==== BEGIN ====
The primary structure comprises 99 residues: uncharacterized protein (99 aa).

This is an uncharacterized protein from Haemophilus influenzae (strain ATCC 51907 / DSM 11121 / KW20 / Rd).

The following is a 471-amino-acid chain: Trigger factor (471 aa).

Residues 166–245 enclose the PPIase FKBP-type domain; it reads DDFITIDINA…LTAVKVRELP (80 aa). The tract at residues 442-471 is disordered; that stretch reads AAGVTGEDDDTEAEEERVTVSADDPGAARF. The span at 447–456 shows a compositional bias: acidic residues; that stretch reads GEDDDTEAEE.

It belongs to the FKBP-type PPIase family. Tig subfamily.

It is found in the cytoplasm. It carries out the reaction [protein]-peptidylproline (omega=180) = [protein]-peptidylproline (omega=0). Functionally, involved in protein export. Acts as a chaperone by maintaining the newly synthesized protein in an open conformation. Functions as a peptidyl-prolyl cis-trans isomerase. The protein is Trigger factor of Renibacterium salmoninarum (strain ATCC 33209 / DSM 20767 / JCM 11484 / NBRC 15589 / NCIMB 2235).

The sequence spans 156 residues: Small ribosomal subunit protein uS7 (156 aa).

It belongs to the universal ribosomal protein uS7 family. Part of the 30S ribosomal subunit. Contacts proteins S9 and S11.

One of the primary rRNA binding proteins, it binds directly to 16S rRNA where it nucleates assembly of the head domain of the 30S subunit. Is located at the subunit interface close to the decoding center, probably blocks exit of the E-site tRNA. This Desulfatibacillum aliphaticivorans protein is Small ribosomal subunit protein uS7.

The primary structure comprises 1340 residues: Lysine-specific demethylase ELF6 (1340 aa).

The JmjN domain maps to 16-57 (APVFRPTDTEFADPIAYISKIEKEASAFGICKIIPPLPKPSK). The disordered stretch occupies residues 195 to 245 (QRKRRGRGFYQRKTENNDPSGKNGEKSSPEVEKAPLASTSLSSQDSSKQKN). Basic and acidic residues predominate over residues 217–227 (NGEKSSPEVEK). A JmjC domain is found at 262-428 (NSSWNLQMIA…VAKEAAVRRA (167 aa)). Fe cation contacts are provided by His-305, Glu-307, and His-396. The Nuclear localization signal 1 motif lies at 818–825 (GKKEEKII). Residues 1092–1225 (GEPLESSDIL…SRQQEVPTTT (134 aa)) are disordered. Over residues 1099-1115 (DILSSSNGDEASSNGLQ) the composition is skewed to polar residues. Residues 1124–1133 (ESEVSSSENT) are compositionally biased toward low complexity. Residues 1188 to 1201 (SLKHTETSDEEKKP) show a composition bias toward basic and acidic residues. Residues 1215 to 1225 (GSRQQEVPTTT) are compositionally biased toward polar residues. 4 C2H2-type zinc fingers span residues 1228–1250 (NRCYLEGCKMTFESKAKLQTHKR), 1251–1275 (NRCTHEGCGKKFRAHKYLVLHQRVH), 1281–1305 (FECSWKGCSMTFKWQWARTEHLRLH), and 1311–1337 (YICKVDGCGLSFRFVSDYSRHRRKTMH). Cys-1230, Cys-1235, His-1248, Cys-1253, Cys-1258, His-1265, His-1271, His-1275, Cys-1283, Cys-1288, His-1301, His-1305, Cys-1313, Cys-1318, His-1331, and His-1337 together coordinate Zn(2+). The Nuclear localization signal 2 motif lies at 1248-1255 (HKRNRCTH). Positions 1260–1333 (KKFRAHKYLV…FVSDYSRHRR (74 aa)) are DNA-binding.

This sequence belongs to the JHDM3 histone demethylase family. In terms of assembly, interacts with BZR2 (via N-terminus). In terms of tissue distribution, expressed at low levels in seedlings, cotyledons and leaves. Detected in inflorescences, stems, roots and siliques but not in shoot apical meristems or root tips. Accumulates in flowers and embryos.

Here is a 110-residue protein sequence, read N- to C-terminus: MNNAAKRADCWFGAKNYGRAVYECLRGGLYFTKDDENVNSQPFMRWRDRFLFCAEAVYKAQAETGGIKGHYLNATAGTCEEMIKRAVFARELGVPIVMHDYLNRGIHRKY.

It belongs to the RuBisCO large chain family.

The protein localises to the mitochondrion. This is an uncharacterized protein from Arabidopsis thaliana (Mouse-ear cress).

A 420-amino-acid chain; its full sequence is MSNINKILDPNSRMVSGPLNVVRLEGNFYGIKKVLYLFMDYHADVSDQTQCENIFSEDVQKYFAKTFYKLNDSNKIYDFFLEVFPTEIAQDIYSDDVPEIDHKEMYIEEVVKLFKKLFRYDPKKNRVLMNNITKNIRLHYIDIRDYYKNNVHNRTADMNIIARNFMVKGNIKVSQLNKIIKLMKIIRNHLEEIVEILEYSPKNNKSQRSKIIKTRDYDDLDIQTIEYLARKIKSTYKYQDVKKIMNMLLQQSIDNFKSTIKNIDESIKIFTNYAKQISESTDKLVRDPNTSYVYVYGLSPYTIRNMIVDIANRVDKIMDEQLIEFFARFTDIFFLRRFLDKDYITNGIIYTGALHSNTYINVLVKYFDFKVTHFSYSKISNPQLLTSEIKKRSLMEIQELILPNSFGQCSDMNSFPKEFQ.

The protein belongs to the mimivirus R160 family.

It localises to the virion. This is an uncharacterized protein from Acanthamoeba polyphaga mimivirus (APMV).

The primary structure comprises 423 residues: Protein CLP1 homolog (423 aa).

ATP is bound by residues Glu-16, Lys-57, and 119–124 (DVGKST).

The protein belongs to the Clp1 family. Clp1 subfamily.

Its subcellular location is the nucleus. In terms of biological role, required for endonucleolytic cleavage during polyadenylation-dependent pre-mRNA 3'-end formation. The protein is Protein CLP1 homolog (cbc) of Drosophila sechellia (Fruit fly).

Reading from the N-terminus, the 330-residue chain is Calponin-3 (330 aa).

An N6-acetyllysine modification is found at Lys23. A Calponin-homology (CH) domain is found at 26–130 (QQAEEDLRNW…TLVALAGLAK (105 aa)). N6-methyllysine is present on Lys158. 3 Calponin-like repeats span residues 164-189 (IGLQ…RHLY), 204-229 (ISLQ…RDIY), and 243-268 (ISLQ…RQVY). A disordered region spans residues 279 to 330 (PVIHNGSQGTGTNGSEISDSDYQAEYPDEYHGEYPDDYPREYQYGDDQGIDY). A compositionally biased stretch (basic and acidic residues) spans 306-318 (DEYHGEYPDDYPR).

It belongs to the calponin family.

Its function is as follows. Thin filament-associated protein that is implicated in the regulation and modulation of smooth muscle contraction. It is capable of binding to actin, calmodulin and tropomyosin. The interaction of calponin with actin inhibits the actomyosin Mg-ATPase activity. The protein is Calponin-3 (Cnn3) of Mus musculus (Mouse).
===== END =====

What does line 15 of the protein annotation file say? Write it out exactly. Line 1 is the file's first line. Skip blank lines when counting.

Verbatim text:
The protein localises to the mitochondrion. This is an uncharacterized protein from Arabidopsis thaliana (Mouse-ear cress).